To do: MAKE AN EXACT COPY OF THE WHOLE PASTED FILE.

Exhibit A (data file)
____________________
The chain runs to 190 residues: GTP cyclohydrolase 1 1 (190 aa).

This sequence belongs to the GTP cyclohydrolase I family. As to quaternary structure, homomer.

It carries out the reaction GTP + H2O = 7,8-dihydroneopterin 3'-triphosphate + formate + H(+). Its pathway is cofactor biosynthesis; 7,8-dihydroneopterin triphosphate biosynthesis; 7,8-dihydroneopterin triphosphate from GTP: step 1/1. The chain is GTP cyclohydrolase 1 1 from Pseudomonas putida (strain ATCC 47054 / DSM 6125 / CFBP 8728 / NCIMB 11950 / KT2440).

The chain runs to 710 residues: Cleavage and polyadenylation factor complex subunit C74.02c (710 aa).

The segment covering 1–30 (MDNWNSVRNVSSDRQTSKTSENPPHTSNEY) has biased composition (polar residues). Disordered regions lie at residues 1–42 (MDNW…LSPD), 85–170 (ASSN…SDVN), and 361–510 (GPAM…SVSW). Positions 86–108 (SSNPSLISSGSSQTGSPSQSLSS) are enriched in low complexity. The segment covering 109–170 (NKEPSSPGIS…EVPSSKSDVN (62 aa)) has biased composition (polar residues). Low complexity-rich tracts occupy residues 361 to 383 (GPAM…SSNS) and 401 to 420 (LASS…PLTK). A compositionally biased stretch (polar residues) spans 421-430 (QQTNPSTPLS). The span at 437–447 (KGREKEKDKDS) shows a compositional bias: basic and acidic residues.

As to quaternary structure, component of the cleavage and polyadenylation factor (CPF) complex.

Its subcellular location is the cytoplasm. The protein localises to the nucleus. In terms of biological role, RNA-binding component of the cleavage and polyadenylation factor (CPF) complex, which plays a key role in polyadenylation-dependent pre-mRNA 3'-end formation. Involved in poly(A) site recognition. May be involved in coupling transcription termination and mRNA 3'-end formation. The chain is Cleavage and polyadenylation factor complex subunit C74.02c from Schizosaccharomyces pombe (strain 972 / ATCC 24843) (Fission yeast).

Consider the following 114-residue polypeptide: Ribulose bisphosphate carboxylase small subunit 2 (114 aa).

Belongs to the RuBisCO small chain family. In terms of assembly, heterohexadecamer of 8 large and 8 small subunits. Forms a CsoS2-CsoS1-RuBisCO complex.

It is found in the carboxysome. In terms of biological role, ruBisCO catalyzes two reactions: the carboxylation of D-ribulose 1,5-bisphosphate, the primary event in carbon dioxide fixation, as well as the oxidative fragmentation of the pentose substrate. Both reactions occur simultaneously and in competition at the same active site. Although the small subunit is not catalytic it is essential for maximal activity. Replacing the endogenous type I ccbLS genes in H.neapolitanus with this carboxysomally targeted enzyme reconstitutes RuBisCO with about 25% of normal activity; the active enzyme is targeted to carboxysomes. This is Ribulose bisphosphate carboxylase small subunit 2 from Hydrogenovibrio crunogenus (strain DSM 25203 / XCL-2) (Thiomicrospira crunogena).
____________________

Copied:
The chain runs to 190 residues: GTP cyclohydrolase 1 1 (190 aa).

This sequence belongs to the GTP cyclohydrolase I family. As to quaternary structure, homomer.

It carries out the reaction GTP + H2O = 7,8-dihydroneopterin 3'-triphosphate + formate + H(+). Its pathway is cofactor biosynthesis; 7,8-dihydroneopterin triphosphate biosynthesis; 7,8-dihydroneopterin triphosphate from GTP: step 1/1. The chain is GTP cyclohydrolase 1 1 from Pseudomonas putida (strain ATCC 47054 / DSM 6125 / CFBP 8728 / NCIMB 11950 / KT2440).

The chain runs to 710 residues: Cleavage and polyadenylation factor complex subunit C74.02c (710 aa).

The segment covering 1–30 (MDNWNSVRNVSSDRQTSKTSENPPHTSNEY) has biased composition (polar residues). Disordered regions lie at residues 1–42 (MDNW…LSPD), 85–170 (ASSN…SDVN), and 361–510 (GPAM…SVSW). Positions 86–108 (SSNPSLISSGSSQTGSPSQSLSS) are enriched in low complexity. The segment covering 109–170 (NKEPSSPGIS…EVPSSKSDVN (62 aa)) has biased composition (polar residues). Low complexity-rich tracts occupy residues 361 to 383 (GPAM…SSNS) and 401 to 420 (LASS…PLTK). A compositionally biased stretch (polar residues) spans 421-430 (QQTNPSTPLS). The span at 437–447 (KGREKEKDKDS) shows a compositional bias: basic and acidic residues.

As to quaternary structure, component of the cleavage and polyadenylation factor (CPF) complex.

Its subcellular location is the cytoplasm. The protein localises to the nucleus. In terms of biological role, RNA-binding component of the cleavage and polyadenylation factor (CPF) complex, which plays a key role in polyadenylation-dependent pre-mRNA 3'-end formation. Involved in poly(A) site recognition. May be involved in coupling transcription termination and mRNA 3'-end formation. The chain is Cleavage and polyadenylation factor complex subunit C74.02c from Schizosaccharomyces pombe (strain 972 / ATCC 24843) (Fission yeast).

Consider the following 114-residue polypeptide: Ribulose bisphosphate carboxylase small subunit 2 (114 aa).

Belongs to the RuBisCO small chain family. In terms of assembly, heterohexadecamer of 8 large and 8 small subunits. Forms a CsoS2-CsoS1-RuBisCO complex.

It is found in the carboxysome. In terms of biological role, ruBisCO catalyzes two reactions: the carboxylation of D-ribulose 1,5-bisphosphate, the primary event in carbon dioxide fixation, as well as the oxidative fragmentation of the pentose substrate. Both reactions occur simultaneously and in competition at the same active site. Although the small subunit is not catalytic it is essential for maximal activity. Replacing the endogenous type I ccbLS genes in H.neapolitanus with this carboxysomally targeted enzyme reconstitutes RuBisCO with about 25% of normal activity; the active enzyme is targeted to carboxysomes. This is Ribulose bisphosphate carboxylase small subunit 2 from Hydrogenovibrio crunogenus (strain DSM 25203 / XCL-2) (Thiomicrospira crunogena).